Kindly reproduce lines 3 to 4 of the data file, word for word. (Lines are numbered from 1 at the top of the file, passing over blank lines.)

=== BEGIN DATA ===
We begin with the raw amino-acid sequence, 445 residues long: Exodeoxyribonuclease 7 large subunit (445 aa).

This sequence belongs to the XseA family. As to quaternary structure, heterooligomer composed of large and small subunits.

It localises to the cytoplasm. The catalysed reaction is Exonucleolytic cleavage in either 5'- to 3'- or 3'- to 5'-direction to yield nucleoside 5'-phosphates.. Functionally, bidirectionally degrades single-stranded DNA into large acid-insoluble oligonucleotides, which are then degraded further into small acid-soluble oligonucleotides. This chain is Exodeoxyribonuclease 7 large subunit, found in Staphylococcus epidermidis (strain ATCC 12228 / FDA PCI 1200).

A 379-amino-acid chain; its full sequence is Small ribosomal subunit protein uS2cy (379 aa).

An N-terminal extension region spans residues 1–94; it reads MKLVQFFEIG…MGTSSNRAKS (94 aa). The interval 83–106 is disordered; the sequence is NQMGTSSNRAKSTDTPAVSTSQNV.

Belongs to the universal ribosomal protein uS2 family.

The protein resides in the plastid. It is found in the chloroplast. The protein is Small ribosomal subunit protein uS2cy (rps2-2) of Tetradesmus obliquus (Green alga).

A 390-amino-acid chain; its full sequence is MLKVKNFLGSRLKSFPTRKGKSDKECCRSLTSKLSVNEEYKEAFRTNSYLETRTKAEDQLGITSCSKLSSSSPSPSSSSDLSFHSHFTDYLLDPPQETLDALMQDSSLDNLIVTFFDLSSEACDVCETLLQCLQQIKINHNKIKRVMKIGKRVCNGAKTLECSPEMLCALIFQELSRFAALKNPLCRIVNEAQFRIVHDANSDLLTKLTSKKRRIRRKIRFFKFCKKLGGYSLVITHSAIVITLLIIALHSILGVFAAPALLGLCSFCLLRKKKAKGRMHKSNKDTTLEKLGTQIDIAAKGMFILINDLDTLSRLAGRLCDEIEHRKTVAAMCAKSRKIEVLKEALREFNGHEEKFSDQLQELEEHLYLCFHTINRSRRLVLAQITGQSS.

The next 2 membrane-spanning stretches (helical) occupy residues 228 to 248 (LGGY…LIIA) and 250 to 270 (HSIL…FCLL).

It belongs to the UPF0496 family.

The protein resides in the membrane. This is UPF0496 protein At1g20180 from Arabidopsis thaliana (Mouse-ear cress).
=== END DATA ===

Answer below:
It localises to the cytoplasm. The catalysed reaction is Exonucleolytic cleavage in either 5'- to 3'- or 3'- to 5'-direction to yield nucleoside 5'-phosphates.. Functionally, bidirectionally degrades single-stranded DNA into large acid-insoluble oligonucleotides, which are then degraded further into small acid-soluble oligonucleotides. This chain is Exodeoxyribonuclease 7 large subunit, found in Staphylococcus epidermidis (strain ATCC 12228 / FDA PCI 1200).

A 379-amino-acid chain; its full sequence is Small ribosomal subunit protein uS2cy (379 aa).